Electric 32 volt washing machine manufactured by Syracuse Washing Machine Corporation in New York, United States of America, circa 1920s. The manufacturer who made the washing machine was originally formed in 1877 as Dodge & Zuill. The name Syracuse Washing Machine Corporation was used 1919-1932, after which the business became the Easy Washing Machine Corporation.

This twin tub model, named the 'Easy', was made throughout the 1920s and 1930s, but was originally patented in 1912. It was the basis of the later standard twin-tub washing machine, and at the time represented a major advance in washing-machine design. The machine is made from enamelled metal and stainless steel, and features two tubs set in a triangular frame. It has rinse and spin dry options, with settings marked 'blue', 'suds' and 'rinse'. The larger tub is the agitator tub and the smaller tub acted to rinse and spin the clothes. The washing machine stands 98.2 cm high, is 104.4 cm in length and 62.0 cm wide. The Syracuse 'Easy' featured vacuum-cup technology, which helped force soapy water through clothes.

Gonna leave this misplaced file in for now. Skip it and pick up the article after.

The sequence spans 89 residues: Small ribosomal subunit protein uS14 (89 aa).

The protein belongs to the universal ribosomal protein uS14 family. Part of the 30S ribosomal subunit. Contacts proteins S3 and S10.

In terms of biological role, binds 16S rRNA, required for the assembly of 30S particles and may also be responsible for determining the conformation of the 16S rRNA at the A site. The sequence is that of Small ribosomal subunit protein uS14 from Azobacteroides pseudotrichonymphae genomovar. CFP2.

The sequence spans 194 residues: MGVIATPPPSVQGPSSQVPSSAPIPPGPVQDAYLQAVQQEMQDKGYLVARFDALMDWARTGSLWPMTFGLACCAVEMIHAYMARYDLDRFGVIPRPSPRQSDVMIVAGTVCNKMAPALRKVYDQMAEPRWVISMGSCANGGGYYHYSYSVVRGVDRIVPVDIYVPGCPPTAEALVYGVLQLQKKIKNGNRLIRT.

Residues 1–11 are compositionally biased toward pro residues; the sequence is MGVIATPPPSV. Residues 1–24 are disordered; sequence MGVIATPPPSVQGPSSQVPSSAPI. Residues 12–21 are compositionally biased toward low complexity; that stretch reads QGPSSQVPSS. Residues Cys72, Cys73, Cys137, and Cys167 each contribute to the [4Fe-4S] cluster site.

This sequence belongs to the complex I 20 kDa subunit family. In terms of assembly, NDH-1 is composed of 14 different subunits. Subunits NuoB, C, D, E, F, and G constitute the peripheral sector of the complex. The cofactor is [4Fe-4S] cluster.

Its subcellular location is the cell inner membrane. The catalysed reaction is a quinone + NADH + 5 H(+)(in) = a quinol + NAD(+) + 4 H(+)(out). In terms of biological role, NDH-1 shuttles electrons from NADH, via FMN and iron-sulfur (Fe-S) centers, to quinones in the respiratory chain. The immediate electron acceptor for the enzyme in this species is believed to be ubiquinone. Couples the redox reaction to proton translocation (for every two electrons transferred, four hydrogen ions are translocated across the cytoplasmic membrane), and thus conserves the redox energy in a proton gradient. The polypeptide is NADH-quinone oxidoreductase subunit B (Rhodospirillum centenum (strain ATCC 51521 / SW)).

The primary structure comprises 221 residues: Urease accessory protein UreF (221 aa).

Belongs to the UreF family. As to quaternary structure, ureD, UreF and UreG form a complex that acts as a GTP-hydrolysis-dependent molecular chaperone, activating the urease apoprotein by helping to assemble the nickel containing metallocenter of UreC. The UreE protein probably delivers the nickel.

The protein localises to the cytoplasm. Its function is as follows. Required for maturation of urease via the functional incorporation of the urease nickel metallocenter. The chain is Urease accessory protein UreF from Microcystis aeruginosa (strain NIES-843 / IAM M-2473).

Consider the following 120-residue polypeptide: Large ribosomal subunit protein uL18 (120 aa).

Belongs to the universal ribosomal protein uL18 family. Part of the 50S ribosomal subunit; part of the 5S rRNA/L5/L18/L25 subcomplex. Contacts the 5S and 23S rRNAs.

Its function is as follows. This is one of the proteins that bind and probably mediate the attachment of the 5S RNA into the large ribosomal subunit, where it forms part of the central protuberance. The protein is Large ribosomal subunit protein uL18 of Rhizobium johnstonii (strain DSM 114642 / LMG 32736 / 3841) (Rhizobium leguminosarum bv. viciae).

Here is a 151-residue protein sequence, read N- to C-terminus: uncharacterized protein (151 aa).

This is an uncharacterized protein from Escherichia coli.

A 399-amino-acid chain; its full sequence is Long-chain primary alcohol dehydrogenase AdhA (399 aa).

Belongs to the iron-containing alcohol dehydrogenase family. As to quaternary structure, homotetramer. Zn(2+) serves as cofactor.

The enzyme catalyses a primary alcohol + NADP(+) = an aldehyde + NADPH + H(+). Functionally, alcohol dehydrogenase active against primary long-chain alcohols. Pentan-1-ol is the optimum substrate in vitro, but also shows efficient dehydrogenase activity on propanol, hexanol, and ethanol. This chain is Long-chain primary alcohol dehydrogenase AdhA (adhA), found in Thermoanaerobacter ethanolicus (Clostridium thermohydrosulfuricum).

The very name of this washing machine reinforced the alluring, but not entirely true, promise from advertisers that electrical appliances would be labour saving. Although it offered some advantages, unlike modern washing machines this machine was not automatic and still required much manual handling of the washing.

This domestic machine would have been operated almost exclusively by women, as washing was regarded as 'women's work' during the 19th century and most of the 20th century. While these attitudes were challenged by the women's liberation movement of the 1970s, studies in the early 21st century have found that men still do not participate equally in household chores.

Physical Description

Model 'R'. Metal is not enamelled. Has vacuum cup agitator system.

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